Amazon enjoys Q1 revenue jump
The company’s net sales of more than $US35.7 billion ($A47.9 billion) for the three months to March 31, up from $US29.1 billion ($A39 billion) for the same period last year and higher than analysts had predicted.
Net income rose from of more than $US200 million on the same quarter last year, to $US724 million.
Founder and chief executive Jeff Bezos attributed the glowing results to company’s expansion into India.
“Our India team is moving fast and delivering for customers and sellers,” he said.
Operating cash flow increased 53 per cent to $17.6 billion for the trailing twelve months, compared with $11.6 billion for the trailing twelve months ended March 31, 2016.
Net income was $724 million in the first quarter, or $1.48 per diluted share, compared with net income of $513 million, or $1.07 per diluted share, in first quarter 2016.
Amazon flagged more growth in its second quarter, with expectations of achieving net sales between $35.25 billion and $37.75 billion, or to grow between 16 per cent and 24 per cent compared with second quarter 2016.
Neil Saunders, managing director of GlobalData Retail said the rise in revenue was “respectable” but that the pace of growth for the online behemoth remains slower than most of the prior fiscal year.
“Some of this is the result of a less favorable exchange rate diluting contributions from the international business,” he said. “However, some is also down to a more challenging demand environment in North America which has limited spending uplifts on products within Amazon’s core territory.”
While retail sales growth has slowed, Amazon’s retail service revenue – which includes Prime subscription fees – jumped by almost 50 per cent over the prior year. A rise in subscriber numbers in North America and the roll out of Prime to new territories like Mexico have both underpinned this trend.
More modest product sales uplifts combined with high Prime subscription growth has resulted in a significantly narrower gap between shipping costs and shipping revenues. “This boosted operating income within North America, albeit only to a small degree,” said Saunders.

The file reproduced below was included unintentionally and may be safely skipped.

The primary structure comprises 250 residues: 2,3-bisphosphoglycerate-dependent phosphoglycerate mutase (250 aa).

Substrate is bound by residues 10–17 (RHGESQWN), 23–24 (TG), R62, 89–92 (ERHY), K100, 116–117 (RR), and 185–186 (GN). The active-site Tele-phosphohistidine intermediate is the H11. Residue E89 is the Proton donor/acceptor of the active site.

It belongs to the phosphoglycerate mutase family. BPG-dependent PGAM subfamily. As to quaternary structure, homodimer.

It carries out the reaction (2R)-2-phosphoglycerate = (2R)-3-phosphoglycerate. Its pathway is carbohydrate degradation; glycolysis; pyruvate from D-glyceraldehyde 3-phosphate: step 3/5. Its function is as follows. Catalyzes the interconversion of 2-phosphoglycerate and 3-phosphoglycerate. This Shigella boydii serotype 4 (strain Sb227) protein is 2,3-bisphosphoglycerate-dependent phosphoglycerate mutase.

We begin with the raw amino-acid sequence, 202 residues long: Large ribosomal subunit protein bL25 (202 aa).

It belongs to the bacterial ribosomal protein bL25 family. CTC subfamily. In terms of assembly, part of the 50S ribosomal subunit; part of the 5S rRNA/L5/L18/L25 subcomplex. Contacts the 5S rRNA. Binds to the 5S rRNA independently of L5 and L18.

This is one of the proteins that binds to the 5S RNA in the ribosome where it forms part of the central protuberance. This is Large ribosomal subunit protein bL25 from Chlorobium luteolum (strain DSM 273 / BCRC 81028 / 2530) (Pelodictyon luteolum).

Such a pattern was not replicated on the international front where an unfavorable exchange rate plus extensive investments in new services and initiatives dramatically increased operating losses.
“Ultimately, the rise in international operating losses outweighed gains made closer to home, which resulted in a 6.2 per cent dip in overall group operating income,” said Saunders.
“As disappointing as this is, we do not believe this is a cause for too much concern, if only because the investments Amazon is making will pay dividends over the longer term.”
Saunders added that Amazon’s expansion in India showed the opportunity Amazon has in newer markets. “Here, the recent launch of Prime, the development of a Fire Stick optimized to the market, and investment in logistical and selling infrastructure have all helped to make Amazon the fastest growing marketplace in the country,” he said.
“Given the future scale and scope of Indian e-commerce, the investments are prudent and will make an extremely healthy contribution to overall growth in the years ahead.
“As Amazon splurges to forge ahead in new markets, greater profit stability in its home market arguably becomes more important. Even though the company’s margins remain thin, a firmer grip on fulfillment costs is currently helping to deliver this.
“That said, we believe that there are some future risks in North America – most notably from the more aggressive e-commerce push coming from Walmart and, to a lesser extent, other traditional players.”
Against this backdrop, Saunders said Amazon needs to maximise its potential in areas and categories where it is currently underweight.
This includes fashion where Amazon has launched the new development of private labels such as Goodthreads and Lark & Ro.
“Although these are embryonic, they provide Amazon with the building blocks to develop a much more compelling, and slightly higher-margin, fashion proposition which will help it to grab market share profitably,” said Saunders.
“This will be aided by new technology such as the Echo Look, which will help Amazon to sharpen its fashion credentials and services in a way that is challenging for other players to imitate.”
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